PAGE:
Above: The waterfall-turned-icefall at LaSalle Canyon in Starved Rock State Park Photo: Jackie Novak
Difficulty Meter Like a session on the StairMaster

Oglesby, Illinois

  • Drive Time 1.5 hours

Starved Rock State Park provides a surprise twist in the state’s mostly flat landscape. During the winter, snow-covered sandstone canyons and frozen waterfalls transform the park into the perfect hiking playground. But it’s the wildlife that makes the drive a must: When temps are at their coldest (typically from December to March), Starved Rock draws an impressive number of American bald eagles—as many as 100—coming to fish the Illinois River. First-timers should sign up for the guided 4.5-mile hike from Starved Rock Lodge to LaSalle Canyon ($12; starvedrocklodge.com). You’ll hoof it through an ice-glazed forest to panoramic spots such as Eagle Cliff and Lover’s Leap. Tack on two more miles, round-trip, to the mossy Wildcat Canyon—with its 125-foot drop, it’s the deepest in the park—to see a massive icefall and hear the stream still flowing beneath.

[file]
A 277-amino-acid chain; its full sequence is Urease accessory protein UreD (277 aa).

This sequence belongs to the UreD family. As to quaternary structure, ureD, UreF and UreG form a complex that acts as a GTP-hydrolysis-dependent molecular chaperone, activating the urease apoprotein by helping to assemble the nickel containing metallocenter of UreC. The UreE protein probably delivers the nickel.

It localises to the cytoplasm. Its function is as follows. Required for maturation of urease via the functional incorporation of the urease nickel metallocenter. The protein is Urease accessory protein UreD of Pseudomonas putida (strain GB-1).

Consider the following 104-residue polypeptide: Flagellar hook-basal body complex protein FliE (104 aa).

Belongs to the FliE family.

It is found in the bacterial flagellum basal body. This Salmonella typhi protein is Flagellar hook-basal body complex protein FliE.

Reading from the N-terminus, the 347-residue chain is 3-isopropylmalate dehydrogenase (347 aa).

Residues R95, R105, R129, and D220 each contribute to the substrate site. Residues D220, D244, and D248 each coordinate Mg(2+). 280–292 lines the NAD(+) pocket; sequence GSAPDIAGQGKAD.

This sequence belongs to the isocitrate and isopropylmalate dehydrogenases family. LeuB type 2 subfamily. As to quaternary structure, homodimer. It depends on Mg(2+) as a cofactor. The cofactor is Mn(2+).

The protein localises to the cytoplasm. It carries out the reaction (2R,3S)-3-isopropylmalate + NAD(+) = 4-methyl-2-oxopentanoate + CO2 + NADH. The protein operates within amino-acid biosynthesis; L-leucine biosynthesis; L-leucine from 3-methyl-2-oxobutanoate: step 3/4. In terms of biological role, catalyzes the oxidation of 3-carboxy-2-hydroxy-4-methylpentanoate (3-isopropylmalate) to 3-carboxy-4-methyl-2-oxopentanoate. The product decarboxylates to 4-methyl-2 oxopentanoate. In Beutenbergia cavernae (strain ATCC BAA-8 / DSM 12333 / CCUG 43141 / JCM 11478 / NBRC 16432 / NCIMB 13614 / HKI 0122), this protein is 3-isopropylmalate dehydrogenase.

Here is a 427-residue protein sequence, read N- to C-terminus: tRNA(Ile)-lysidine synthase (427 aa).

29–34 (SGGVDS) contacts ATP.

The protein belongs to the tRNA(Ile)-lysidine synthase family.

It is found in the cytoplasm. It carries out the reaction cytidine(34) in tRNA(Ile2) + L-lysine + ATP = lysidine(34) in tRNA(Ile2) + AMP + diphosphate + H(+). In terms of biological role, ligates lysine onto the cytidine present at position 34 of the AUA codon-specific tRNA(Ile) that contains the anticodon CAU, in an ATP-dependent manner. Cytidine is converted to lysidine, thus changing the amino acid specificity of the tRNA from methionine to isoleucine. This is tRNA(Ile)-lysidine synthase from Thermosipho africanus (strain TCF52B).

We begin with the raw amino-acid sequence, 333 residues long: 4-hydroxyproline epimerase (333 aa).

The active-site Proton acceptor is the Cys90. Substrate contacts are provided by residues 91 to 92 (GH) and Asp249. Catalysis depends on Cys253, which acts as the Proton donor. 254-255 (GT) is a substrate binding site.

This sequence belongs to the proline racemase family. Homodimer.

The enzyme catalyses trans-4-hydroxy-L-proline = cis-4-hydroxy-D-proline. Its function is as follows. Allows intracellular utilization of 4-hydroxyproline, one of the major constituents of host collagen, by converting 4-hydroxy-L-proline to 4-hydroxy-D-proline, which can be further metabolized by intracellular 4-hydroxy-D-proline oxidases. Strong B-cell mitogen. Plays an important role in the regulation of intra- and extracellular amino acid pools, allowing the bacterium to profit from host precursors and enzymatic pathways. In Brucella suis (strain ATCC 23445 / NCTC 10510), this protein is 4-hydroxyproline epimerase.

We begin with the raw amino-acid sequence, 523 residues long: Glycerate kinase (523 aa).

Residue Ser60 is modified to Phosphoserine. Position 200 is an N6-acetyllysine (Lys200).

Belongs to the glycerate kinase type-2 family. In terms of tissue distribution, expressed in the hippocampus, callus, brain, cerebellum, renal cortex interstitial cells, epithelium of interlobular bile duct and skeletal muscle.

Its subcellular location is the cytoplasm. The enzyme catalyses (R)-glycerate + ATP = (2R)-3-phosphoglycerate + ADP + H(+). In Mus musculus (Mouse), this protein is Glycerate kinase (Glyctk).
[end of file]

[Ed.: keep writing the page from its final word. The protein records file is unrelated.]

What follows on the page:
The Particulars

A bald eagle
An American bald eagle at Eagle Cliff Photo: Kathy Casstevens

Body Burn Work your quads climbing up canyons and your core balancing on ice.

Get in Gear Increase your traction with Yaktrax (buy a pair for $25 at the lodge), which slip over your shoes and use metal coils to grip icy surfaces.

Stay Knotty pine timbers and a 50-foot fireplace make for idyllic ambiance at the 80-room Starved Rock Lodge (from $100).

While There Sip Illinois Sparkling Co. wine—the first bubbly in the state to be produced with the same centuries-old method used in France’s Champagne region—at August Hill Winery (tastings from $5, augusthillwinery.com), 10 minutes from the lodge.